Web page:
Wednesday, May 22, 2013

An Inspiring Visual Revelation: To the Sounds of T. Tertius Noble

Sunday, May 19. Does anyone remember the weather? I'll remind you. In Manhattan, it was grey, grey, grey, and rainy ALL DAY. Sometimes the rain was heavy. When it wasn't raining seriously, it was constantly drizzling. And grey. The greyness enveloped everything. You could almost taste it.

In the midst of all this misty, water, precipitation, wetness, my choir  at the Roman Catholic Church of the Ascension on West 107 Street was giving a concert. It was a combination of the adult choir with the children's choir. The children's choir are neighborhood kids, not some chosen music majors elite. I admire their participation, since this kind of choral singing isn't the coolest thing for a 10 year old, and what they accomplished in the concert is truly wonderful.

The Music
The piece from the concert that music director Preston Smith uploaded to YouTube is the Magnificat and Nunc Dimittis in B Minor by T. Tertius Noble. That's a memorable name. He was born in England in 1867, and was organist and choirmaster at the great Ely Cathedral from 1892 to 1898. Then he came to New York, and was choir director of St. Thomas Church, the Episcopal beacon on Fifth Avenue, where he founded the St. Thomas Choir School for boys in 1919.

That draws a nice line from the glories of Ely Cathedral to the young kids around West 107 Street.

The Revelation
Here's the amazing thing.  I had a pretty good idea of how the concert went, from the singing to the dreary wetness of everyone slogging into the pews with dripping umbrellas. I was wet and soggy myself from 9:00 a.m. onward, with all the back and forth to the church for Mass, then rehearsals, and the concert.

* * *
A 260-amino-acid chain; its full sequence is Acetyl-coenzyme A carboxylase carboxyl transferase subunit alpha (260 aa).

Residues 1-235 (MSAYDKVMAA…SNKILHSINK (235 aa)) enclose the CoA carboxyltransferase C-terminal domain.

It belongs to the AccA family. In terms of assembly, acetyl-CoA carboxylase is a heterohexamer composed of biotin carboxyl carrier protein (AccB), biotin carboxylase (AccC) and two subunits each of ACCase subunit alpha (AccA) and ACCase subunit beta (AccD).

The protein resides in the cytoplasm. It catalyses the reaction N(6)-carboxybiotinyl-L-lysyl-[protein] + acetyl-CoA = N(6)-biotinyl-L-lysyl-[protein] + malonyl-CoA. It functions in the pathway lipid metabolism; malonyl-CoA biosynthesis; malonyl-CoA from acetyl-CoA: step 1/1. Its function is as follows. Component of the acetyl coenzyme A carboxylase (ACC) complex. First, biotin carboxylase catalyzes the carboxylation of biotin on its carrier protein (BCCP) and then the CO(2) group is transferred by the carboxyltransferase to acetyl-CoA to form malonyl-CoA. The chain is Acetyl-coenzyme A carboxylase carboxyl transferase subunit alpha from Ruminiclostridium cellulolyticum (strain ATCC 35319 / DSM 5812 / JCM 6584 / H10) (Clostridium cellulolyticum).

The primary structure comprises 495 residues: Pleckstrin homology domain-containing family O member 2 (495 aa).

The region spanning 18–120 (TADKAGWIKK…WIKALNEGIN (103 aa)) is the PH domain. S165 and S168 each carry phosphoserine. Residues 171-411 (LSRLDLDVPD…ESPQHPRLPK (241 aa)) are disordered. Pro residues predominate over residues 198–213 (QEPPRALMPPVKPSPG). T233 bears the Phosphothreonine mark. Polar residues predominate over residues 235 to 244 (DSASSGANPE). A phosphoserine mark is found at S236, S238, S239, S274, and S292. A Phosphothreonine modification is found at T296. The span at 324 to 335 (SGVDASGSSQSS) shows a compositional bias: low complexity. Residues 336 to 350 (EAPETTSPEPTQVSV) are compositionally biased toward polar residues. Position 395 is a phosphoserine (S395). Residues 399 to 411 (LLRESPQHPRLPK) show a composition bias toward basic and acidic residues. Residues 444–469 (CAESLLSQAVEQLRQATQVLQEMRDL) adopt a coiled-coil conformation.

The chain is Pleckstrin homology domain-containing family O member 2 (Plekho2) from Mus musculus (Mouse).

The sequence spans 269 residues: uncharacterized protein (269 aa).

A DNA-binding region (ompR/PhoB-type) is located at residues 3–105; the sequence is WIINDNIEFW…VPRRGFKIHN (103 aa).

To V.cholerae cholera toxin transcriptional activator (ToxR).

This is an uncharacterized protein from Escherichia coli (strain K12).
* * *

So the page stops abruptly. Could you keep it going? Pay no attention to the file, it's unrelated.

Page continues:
Then, when I watched the video, I was astonished to see sun rays streaming across the choir loft. They are so artfully beautiful that it is almost like something out of Hollywood.

It would be surprising to see such defined rays on any day, because the church is situated such that other buildings, built after the church,  block the light, and it is only very specific times when any sun actually enters through the stained glass.

But it is bordering on the miraculous to see these rays, caught on the video, on the wet, dreary, grey day WHEN THERE WAS NO DISCERNIBLE SUNSHINE AT ALL THAT DAY.

And that's the revelation: sometimes you are surrounded by light, which you cannot see until someone shows you a different angle, a different perspective from the one you're entrenched in.

Please click and see. And think about this phenomenon, especially if things seem dark and grey in your life. There are always positive and wonderful things around you. You may even be bathed is sun rays, and not know it. Plus the music is pretty good too.

Photo by Jean Prytyskacz.


dorki said...

Great Post, M.A., That was a very enjoyable video. The great music, the magnificent performance, and that wonderful organ installation would have been very enjoyable by itself. But with those sun rays it was transformed into something special.

Also - great trick shooting that video over your shoulder!

Ellen O'Neill said...

Thanks dorki, I'm glad you enjoyed it. That's not my video work, I'm in the loft singing.